Today traditional or classical osteopath are still utilizing these concepts to help patients fight disease. While we wouldn’t argue that antibiotics are necessary at times, our first approach is to help augment the body’s normal immune response. This might be through improving nutrition, using vitamins or herbs if necessary; it might involve helping to remove stress from the body, either external (work, family, etc.) or internal (strains in the musculoskeletal system, pain, etc.); it usually will involve manual treatment aimed at improving lymphatic flow (the lymphatic system is the “garbage collection system” of the body, collecting pathogens, dead cells, antigens, etc. and bringing them to the immune system for analysis). Only if those methods fail will we resort to killing pathogens with drugs, and even then we will still emphasize these other factors in disease as well.

A case study might be relevant here. This is one I published in California DO magazine in the spring of 2007. The case involved a young female patient who presented to the hospital with complaints of right back/flank pain. She had been previously treated with antibiotics for a presumed kidney infection. In the hospital she was found to have a right sided pneumonia and her urine was without infection. She was started on antibiotics, appropriately, as she had a fever and was showing signs of systemic or blood infection. This treatment, though, did not give us an indication of why she was sick, nor how to best make sure she wouldn’t get sick again. I was called to evaluate her from an osteopathic perspective.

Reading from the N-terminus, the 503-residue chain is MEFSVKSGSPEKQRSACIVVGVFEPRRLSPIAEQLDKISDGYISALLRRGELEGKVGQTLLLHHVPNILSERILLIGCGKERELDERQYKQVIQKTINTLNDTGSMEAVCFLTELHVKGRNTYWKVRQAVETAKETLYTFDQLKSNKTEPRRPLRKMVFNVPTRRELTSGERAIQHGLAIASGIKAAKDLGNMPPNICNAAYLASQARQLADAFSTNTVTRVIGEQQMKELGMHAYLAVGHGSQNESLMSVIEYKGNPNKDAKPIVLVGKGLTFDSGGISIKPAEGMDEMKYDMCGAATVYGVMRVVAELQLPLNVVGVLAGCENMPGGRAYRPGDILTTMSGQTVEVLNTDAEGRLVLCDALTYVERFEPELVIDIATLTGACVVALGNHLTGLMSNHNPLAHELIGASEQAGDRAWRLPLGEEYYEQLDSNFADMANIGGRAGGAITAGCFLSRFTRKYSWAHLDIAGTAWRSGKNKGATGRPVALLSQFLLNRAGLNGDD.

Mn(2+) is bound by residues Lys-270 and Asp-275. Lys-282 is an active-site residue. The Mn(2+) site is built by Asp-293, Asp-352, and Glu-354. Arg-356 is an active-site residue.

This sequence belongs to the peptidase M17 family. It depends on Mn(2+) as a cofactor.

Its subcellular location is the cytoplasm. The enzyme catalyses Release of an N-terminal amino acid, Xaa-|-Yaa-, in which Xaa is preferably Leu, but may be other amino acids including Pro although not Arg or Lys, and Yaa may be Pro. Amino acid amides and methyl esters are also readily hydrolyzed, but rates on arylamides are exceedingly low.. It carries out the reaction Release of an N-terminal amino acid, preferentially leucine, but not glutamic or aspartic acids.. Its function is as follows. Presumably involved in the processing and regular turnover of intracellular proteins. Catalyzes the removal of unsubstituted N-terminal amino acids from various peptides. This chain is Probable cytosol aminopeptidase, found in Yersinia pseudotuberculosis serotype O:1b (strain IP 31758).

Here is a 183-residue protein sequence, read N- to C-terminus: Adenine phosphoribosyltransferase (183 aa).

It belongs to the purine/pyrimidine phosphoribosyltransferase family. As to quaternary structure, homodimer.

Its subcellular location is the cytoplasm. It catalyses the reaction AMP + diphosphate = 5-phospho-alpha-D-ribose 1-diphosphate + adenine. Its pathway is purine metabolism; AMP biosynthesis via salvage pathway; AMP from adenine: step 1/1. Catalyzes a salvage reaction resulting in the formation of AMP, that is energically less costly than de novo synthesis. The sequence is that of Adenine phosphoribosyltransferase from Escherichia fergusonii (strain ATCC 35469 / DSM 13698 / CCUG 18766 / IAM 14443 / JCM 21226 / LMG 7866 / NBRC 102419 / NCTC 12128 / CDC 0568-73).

When I asked about previous traumas, she initially denied anything significant. On examination, I found that the right lower ribcage was depressed and did not move when she took a breath. The right diaphragm (the muscle which separates your abdomen from your chest and causes you to breath ) was also restricted and didn’t move very well when she breathed. On further questioning she remembered that she had been involved in a car accident several months ago, and the seat belt had tightened against the right side of her rib cage, causing a bruise.

Now the situation was becoming clearer. She had had a trauma which impaired her ability to take a deep breath. This had set up a situation where bacteria, which are normally present in the lung, were able to overgrow and lead to an infection. The infection in the lung irritated her diaphragm, causing the flank pain she had initially presented with. The antibiotics would have killed off the bacteria in her lung and “treated” the infection, but without treating the musculoskeletal system the predisposing situation would continue to be present, and she was at risk for further infections. Taking a whole body approach allowed us to help her return to a greater state of health.